There are those vast forms that have informed the cultures of entire nations, but because they are cultures that are rarely discussed in the mainstream, they tend to be relics of a time and history which are often forgotten. As I began Poor Fellow My Country, the Miles Franklin winning novel of Xavier Herbert, I was immediately struck, by his description, of a boy… “Aboriginal… distinctly so by cast of countenance, while yet so lightly coloured as to pass for any light-skinned breed even tanned Caucasian. His skin was cream-caramel, with a hair-sheen of gold…. His nose, fleshed and curved in the mould of his savage ancestry, at the same time was given enough of the beakiness of the other side to make it a thing of perfection. Likewise his lips. Surely a beautiful creature to any eye but the most prejudiced in the matter of race. Indeed, but for knowing the depth and breadth of prejudice against the very strain that gave him perfection, one might well be amazed to know that such a thing could stand the sight of him. Yet most people… would dismiss him as just a boong. He was aged about eight.”


This is the first paragraph of Poor Fellow My Country. It is the longest known novel written in Australia, the language is sharp, and compelling, fully in control, and yet, it is both noble, and condescending. This is a book of the 1970s, and it is clear that Herbert, as a white Australian, was trying to do justice to an Aboriginal character. In fact, the whole book is meant to a chronicle of this little boy’s life, a story of how Prindy grows and weathers Australian life in the 1940s, over 1400 pages. And, yet, in the same way that no matter how much we clean our nails, a little bit of dirt gets into the space between the clavicle and the skin, Herbert cannot change the fact that he is a white man writing about an Aboriginal. And it is this very fixed gaze of his, to do good with language, and yet never truly enter the mind of his character, which made this book a most puzzling read.


Certain things about, I liked. It is rare to read a work of naturalism from Australia, and much like Ruth Park’s much better Harp in the South, I found myself feeling a sort of empathy for a slice of life I rarely delve into. Herbert has a lot of sympathy and honesty in his writing, and generally he creates well-rounded shades to his characters, a difficulty when one is trying to tell a tale outside of one’s perspective. It is one of the longest books ever written, and from a culture I’m very much a foreigner too. I wanted to like it so much more than I could.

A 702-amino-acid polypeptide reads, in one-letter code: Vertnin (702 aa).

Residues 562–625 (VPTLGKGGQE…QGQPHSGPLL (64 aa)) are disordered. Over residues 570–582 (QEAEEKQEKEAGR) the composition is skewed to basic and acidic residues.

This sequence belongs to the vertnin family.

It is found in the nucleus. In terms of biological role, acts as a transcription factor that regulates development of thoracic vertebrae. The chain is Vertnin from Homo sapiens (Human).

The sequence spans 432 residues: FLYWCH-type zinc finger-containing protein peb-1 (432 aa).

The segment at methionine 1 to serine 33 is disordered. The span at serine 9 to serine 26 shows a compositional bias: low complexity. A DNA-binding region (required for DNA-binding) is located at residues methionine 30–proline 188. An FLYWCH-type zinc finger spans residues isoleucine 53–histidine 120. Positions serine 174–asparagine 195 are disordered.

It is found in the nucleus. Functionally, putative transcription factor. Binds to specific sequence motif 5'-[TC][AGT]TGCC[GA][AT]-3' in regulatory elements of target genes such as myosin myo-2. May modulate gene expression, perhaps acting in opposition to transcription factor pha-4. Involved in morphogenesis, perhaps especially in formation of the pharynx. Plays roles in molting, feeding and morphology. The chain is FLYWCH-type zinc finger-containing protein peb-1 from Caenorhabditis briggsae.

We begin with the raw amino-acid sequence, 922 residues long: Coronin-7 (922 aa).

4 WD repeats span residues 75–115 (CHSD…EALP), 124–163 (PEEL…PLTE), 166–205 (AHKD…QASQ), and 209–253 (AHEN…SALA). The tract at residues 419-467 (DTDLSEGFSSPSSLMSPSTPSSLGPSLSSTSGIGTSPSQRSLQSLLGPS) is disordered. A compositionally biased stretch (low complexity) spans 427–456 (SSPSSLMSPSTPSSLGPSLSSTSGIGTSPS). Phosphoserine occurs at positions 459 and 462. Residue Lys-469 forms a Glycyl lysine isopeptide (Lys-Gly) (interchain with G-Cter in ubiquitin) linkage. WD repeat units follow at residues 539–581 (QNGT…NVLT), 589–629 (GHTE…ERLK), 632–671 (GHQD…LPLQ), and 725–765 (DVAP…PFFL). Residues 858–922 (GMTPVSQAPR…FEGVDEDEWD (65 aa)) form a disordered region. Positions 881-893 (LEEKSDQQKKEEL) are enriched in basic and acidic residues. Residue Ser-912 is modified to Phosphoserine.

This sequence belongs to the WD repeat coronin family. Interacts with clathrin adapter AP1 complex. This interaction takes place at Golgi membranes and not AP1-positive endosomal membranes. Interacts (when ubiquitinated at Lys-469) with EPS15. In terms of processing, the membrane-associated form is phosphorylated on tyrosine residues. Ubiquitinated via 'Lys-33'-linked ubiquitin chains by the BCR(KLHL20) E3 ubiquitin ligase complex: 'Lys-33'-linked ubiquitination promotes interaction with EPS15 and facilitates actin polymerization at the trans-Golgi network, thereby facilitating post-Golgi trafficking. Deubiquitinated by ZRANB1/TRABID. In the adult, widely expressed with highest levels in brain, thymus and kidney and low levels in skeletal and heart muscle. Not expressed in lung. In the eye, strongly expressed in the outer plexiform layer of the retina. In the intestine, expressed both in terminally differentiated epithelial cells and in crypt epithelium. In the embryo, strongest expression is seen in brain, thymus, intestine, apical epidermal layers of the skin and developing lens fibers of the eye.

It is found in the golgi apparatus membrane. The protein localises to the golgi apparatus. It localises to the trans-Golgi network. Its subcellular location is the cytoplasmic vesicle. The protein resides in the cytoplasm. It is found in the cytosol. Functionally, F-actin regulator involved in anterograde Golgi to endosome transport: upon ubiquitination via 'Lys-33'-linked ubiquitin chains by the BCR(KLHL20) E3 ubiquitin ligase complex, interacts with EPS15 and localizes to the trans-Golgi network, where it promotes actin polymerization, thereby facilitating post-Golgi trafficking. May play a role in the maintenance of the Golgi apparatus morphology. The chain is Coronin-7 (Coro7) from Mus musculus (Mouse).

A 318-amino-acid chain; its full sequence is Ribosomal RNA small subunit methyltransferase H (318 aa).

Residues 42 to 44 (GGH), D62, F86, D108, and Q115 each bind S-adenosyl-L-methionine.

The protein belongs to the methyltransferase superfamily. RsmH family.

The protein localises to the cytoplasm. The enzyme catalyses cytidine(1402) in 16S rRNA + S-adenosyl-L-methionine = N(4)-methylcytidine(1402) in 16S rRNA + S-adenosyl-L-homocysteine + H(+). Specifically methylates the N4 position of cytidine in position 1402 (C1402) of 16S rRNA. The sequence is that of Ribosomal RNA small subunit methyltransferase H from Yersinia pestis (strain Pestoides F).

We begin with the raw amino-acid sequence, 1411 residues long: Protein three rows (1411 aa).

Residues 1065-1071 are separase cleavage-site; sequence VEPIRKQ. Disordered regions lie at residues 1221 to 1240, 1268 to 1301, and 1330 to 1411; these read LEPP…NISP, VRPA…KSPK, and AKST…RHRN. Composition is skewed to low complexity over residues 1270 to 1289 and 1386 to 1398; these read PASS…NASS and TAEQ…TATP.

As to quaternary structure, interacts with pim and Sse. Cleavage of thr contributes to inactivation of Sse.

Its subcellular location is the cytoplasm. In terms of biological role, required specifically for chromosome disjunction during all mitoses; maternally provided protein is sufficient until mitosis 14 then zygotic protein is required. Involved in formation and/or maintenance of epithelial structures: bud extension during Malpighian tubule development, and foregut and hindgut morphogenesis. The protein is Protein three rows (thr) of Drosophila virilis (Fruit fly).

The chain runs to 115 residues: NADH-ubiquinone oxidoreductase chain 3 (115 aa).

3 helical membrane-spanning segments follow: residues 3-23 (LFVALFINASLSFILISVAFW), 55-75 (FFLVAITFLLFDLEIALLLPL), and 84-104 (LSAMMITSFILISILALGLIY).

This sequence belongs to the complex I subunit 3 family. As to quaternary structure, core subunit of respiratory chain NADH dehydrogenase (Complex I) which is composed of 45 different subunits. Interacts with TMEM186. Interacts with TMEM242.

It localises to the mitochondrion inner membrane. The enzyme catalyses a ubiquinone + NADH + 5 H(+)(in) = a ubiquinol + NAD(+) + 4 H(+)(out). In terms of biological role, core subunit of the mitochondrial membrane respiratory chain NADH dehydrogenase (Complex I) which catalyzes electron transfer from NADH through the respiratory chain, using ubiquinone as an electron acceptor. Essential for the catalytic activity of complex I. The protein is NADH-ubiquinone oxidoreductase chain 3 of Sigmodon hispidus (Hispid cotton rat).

Herbert’s syntax is unrelentingly simple. He writes in short and terse sentences, and he rarely strays from it. Because the style is told in Herbert’s voice and not Prindy, the character feels inanimate. Herbert has a great ear for dialogue, and renders all the different styles of speaking of Northern Australia extremely well. Unfortunately, as someone who doesn’t know the Austrialian dialect of English well enough, his use of apostrophe and broken sentences was a little taxing for me. A lot of it felt too long. A lot of it felt it could have been cut up, or tossed out.


After finishing Poor Fellow My Country, I felt like I read a really long book. Not in the sense that I read an epic of literature, which rewards one’s reading time with the philosophical and emotional weight of its world, but instead a book I went through a lot of in order to finish. It was a book I barely understood. It was a book that felt out of place for the story it was trying to write.  I would say that perhaps I am too much of a foreigner in many aspects to be able to fully appreciate this classic, and that is something I have to accept, that not all books are universal, or are open enough to talk on those terms. At the same time, for a book that was trying to go specific into a social problem and give it depth, I wish that it tried harder to give its characters more life. Perhaps not more sympathy, or more thought, but just life.

Regardless, I would still recommend this book, for anyone who wants to read a neglected 20th century classic, for anyone who wants a portrait of the Aboriginal condition through white eyes.

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